Broadly Speaking

In this month’s Broadly Speaking, we talk wireless with Dr. Stephanie Snyder, Senior Business Development Manager at Symbol Technologies. She was the administrator of information technology at Smithtown High School in Smithtown, New York and has more than 30 years of experience in the school system. Dr. Snyder completed her Ph.D. thesis on computer integration.

 

T.H.E.: What kinds of applications do you think there are for wireless technology in education today?

 

Dr. Snyder: I began dealing with wireless systems about four years ago. At that time I worked in education as a computer operations facilitator, so I was able to do research with teachers as I worked with them. What I found from years of working with teachers was that there was almost a resentment to being tethered to a dynamic that the IT person might have come up with. I find there is often a lack of connection between the person who puts in the technology and the practitioner who puts it to use. What I’ve seen wireless technology do is to really “un-tether” the teacher from the wires and let them determine the dynamic of the classroom.

 

T.H.E.: How have you seen wireless in use?

 

Dr. Snyder: As an example, the first year we worked with wireless technology in the school district I was in, we decided to do a pilot program. We had teams of sixth grade teachers.

    At that time we really couldn’t afford laptops for every student, so we put computers on carts. By using wireless technology, we made them mobile. We came to the conclusion that we would give 12 computers to a group of five teachers. The thinking was that the teachers know what they want to do in a classroom. If they wanted to do cooperative learning one day and needed five computers, they could roll in five computers. Teams could get together and do interdisciplinary units, so you could have 24 computers with wireless connections in one room. Teachers could get their kids on the Web where they could do research, raise questions and find their own answers.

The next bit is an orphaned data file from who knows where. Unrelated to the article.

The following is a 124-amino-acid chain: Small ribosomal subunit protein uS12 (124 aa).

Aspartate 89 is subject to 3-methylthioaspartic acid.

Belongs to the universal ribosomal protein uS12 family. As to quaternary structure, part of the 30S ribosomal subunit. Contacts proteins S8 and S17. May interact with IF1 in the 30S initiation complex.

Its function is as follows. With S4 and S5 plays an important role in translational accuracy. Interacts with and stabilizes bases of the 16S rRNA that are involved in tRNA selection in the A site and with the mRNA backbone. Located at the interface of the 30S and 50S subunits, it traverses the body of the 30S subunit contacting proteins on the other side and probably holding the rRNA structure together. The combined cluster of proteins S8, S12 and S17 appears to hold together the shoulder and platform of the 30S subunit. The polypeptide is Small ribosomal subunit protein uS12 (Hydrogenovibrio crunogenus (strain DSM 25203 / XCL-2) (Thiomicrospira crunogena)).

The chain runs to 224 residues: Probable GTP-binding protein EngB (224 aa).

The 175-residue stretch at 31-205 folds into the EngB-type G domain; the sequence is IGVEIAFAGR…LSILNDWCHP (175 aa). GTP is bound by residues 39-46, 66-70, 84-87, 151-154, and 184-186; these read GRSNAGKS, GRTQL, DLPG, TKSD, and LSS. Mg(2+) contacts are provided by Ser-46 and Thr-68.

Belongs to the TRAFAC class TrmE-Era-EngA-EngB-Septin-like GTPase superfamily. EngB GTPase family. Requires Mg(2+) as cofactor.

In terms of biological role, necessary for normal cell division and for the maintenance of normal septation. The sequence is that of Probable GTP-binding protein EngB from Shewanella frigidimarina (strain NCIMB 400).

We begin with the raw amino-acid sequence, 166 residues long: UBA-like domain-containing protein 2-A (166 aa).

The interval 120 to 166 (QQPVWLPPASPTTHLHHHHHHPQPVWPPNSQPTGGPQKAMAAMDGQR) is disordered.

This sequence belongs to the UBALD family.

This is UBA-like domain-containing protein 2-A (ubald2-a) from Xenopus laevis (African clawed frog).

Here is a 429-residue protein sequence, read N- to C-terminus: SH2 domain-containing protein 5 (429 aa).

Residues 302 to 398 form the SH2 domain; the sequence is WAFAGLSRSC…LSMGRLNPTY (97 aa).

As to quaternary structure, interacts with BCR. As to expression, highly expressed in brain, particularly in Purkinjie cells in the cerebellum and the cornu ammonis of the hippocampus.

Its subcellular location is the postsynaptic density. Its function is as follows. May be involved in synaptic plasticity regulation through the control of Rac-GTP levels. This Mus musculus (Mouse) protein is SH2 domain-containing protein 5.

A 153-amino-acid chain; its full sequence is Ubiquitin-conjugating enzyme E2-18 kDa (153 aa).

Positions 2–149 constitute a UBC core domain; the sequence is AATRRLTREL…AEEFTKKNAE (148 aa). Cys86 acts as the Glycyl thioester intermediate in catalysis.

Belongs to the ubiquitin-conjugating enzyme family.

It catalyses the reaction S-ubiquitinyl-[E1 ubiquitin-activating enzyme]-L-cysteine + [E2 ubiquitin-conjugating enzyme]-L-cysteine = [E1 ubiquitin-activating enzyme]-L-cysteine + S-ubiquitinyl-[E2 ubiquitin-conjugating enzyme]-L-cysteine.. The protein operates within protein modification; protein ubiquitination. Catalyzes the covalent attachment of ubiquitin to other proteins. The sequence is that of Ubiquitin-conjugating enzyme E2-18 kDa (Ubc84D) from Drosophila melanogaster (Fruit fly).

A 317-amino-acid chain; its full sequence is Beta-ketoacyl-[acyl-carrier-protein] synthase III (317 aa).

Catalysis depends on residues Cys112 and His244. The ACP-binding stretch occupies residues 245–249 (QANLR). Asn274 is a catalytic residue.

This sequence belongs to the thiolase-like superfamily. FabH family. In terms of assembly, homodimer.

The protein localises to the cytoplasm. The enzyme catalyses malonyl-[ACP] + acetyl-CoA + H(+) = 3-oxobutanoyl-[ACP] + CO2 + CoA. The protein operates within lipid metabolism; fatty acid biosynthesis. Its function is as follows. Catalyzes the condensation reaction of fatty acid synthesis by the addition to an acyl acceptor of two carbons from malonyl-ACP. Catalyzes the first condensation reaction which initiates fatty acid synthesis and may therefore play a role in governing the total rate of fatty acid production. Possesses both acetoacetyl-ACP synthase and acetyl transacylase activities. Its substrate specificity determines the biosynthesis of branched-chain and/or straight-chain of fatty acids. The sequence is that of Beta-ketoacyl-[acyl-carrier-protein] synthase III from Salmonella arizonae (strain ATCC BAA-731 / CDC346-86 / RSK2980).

What I saw in all this was that it was making students and teachers more productive. They set the agenda of where that technology was to go and how they were going to use it.

 

T.H.E.: Why do you think a school should invest in wireless technology?

 

Dr. Snyder: You have to bring technology to the point of instruction. It’s important to “un-tether” classrooms from wires and cabling and offer mobility. When you do that, you are truly empowering the students and teachers to set their own learning dynamic.

 

T.H.E.: So what would you say to a school that asks why they should invest in wireless technology now, rather than five years from now when it may be cheaper?

 

Dr. Snyder: First of all, when you look at wireless technology, I don’t think you can say it will be so much cheaper in the future. Wireless technology kind of sits on top of your present infrastructure. What I would be looking at, and what I hope educators are looking at, is the answer to the question “What supports my educational philosophy?” You can look at any of the research and any trends now, and we know that we have to personalize learning more. We know we have to create learning communities and not teaching communities. We know that kids have different learning styles. If you want to address those things, you have to put technology in the hands of kids and teachers. That means mobility.

    Now, as far as its being more expensive, think of a principal walking down a hall and seeing five, ten or even fifteen computers on one floor not being used because they were attached to the wall and the teacher hasn’t figured out what to do with them. Well, with wireless, you could easily take those fifteen computers and give them to a teacher who only had four and really needed more. The mobility given by wireless allows for that kind of flexibility and therefore makes better use of the money spent. It supports the interactive classroom.

    The other thing is that we now have devices that can be used to track students in an unobtrusive way. We have handheld wireless devices we can use to check a student’s schedule in the middle of the hall. If an administrator is walking down the hall and sees a student wandering around, which unfortunately happens quite a bit, they can now use a handheld device, wirelessly connected to the network, to check the student’s schedule and see where they belong. By taking that network and extending it to the hall, you give immediacy of data to teachers and administrators. Now, even a physical education teacher out on the soccer field can check a student’s emergency medical data immediately. The applications are limitless.

This article originally appeared in the 05/01/2000 issue of THE Journal.

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